But I argue that the origins of these radical right-wing groups are not to be found in Jewish religion, but in the secular interpretation of the myth. Therefore, without understanding these aspects, one cannot suggest a real alternative to the ideology of the right-wing settlers.

Also for secular Zionists, the Bible is a source of authority. One can summarize "secular" Zionism as follows: God does not exist but he promised the land to us. It does not mean that Zionism follows traditional Jewish thought.

Israel is not a secular state and not a nation state. It is considered as the "state of the Jewish people" to include citizens of other countries, but through the exclusion of its Arab citizens, and their systematic dispossession.

What are the political significances of this attitude?

Amnon Raz-Krakotzkin: Let me remind you the simple facts: the (second) Intifada started after the killing of seven people in the Mosque, the day after the provocative visit of Ariel Sharon. In the beginning, it was mainly expressed in mass demonstrations, with shooting against settlers – but at this stage there were no terror attacks from the kind we knew later, with the suicide bombers.

The sense of depression and disappointment among the Palestinian people were well known. The peace process provided minimal autonomy to certain parts of the Palestinians in the occupied territories. Everybody knew about the massive building in the settlements during Barak administration (much more than Netanyahu), yet they remain silent.The policy of assassination of Palestinian leaders, of settlement and house demolition, of closure and destruction – all these were done by the Israeli left, and thus were accepted by the European governments. Now they continue to support the same groups.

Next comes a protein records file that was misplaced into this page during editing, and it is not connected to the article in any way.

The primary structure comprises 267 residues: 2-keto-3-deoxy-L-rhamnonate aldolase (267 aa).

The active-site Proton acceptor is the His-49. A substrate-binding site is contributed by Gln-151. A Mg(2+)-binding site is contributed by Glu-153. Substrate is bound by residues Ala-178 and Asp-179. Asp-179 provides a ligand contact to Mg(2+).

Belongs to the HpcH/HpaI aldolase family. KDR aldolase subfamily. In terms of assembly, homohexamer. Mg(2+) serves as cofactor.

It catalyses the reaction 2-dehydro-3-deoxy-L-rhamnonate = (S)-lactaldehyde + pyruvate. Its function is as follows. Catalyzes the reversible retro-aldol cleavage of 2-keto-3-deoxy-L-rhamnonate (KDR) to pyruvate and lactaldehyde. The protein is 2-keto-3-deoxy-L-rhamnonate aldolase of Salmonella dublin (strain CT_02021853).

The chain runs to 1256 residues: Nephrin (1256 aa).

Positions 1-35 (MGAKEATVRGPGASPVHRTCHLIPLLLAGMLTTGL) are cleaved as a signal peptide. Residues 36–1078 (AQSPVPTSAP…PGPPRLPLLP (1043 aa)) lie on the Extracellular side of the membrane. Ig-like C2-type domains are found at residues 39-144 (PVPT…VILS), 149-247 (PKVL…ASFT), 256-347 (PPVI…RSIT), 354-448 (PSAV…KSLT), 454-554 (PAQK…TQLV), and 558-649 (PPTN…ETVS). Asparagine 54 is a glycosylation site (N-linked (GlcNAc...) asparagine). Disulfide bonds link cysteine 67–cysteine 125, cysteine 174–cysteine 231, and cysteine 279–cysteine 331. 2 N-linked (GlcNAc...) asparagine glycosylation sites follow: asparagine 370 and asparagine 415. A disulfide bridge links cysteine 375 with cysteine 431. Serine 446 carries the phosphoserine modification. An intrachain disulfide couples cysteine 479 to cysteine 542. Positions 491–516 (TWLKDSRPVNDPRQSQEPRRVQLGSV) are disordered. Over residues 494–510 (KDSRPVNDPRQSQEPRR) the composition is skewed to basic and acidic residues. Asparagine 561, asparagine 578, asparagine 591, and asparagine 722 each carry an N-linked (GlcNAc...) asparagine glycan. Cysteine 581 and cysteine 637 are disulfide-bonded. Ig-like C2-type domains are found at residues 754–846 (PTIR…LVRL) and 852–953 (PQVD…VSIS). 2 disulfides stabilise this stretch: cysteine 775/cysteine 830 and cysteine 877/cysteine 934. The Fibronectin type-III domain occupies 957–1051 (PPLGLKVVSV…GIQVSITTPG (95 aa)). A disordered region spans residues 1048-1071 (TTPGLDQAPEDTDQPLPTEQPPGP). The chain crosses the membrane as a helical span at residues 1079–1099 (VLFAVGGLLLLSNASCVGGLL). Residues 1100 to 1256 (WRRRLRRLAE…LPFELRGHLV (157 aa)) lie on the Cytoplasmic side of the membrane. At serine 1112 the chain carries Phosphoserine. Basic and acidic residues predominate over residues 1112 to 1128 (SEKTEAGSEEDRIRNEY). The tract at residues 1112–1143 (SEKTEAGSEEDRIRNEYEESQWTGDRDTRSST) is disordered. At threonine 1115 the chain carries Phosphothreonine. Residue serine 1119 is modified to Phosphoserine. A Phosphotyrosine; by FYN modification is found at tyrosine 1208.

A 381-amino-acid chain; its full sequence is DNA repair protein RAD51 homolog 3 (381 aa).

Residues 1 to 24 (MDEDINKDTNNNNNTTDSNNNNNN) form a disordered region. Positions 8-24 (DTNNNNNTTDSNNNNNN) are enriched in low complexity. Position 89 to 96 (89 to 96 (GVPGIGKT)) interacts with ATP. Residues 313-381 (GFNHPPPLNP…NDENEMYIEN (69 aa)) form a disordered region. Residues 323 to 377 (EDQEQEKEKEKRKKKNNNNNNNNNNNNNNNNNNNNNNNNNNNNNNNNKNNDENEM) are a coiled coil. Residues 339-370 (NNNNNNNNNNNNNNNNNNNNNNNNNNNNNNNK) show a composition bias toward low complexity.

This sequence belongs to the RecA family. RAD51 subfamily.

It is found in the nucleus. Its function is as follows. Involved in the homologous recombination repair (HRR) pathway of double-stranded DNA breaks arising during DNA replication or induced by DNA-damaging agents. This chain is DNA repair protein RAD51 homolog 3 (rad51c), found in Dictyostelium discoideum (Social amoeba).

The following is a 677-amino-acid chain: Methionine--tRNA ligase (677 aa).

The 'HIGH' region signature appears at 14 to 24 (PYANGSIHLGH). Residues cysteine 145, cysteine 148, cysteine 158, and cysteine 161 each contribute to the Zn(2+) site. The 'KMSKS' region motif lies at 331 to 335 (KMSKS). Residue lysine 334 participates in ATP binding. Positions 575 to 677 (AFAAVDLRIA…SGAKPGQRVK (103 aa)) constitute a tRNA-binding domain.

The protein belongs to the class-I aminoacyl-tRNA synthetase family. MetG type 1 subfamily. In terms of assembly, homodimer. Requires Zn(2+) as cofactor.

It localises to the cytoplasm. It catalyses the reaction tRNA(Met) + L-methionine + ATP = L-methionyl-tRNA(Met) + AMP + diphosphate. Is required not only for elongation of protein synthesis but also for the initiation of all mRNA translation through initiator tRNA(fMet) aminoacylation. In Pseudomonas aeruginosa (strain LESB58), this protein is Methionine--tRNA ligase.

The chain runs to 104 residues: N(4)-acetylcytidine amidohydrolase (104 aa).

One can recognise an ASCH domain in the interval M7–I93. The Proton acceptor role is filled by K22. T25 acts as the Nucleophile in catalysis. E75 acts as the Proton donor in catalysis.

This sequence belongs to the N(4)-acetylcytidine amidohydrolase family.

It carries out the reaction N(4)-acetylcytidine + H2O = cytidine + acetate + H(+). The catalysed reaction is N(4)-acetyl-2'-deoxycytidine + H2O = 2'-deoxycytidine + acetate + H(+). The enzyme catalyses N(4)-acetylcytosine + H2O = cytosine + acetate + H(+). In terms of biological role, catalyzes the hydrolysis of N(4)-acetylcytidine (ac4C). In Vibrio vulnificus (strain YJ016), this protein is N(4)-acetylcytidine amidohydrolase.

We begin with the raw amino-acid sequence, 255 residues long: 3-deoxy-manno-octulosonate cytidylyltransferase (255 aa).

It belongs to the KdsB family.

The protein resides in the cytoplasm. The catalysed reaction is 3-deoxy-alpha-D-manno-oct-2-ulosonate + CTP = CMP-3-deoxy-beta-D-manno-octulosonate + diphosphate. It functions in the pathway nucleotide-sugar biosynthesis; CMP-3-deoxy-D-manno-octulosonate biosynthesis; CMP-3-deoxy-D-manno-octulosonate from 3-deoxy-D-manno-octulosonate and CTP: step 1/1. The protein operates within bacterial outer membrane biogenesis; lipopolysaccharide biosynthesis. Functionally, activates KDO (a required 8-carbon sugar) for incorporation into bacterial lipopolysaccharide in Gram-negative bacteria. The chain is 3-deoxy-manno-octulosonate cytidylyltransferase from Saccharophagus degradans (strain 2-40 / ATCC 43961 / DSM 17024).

Which role does Europe take? What can and what should Europe do?

Amnon Raz-Krakotzkin: Europe in general accepts this line of the Israeli left, and participates in these virtual negotiations. The problem is that Europe accepted almost uncritically the Israeli version. For the moment, Europe lost its post, and had no significant contribution to the peace process.

In principle, Europe accepts the American policies, although sometimes they express some criticism, without any practical meaning. Europe has no independent policy with respect to the question of Israel/Palestine. They accept the American formulas, like "the roadmap" even if with some criticism.But this direction leads to nowhere. On the contrary, on the practical level, it serves for the legitimation of the occupation, and Israel "right to fight against terror" is interpreted as legitimating the brutal policy of destruction. All Israeli actions, that destroy the infra-structure of the Palestinian society, are accepted without serious criticism, not to say any effective pressure. I think Europe should be aware of its responsibility to the present catastrophe. That is because when they signed the Oslo Accords, the Palestinians could trust that the EU and each of the European countries, will take a more neutral stand, and will support the Palestinian elementary demand for a sovereign state in 22% of Historical Palestine.

It was very clear that the United States would always be on Israel's side. But Europe did not play any significant role, and therefore is responsible for the collapse of the talks, and particularly for the escalation. Violation of fundamental human rights is accepted in a way we couldn't think about five years ago. Everything is justified in the name of the "war against terror", although it brings nothing but the escalation of violence.

Today, Europe continues to support the line of the Israeli left, now in the opposition, to encourage irrelevant "dialogues" and initiatives. But all these initiatives are virtual, and at the same time the oppression of the Palestinians is accepted without any criticism.

Not for the first time, the world is silent.

But what can Europe do in terms of actual political steps?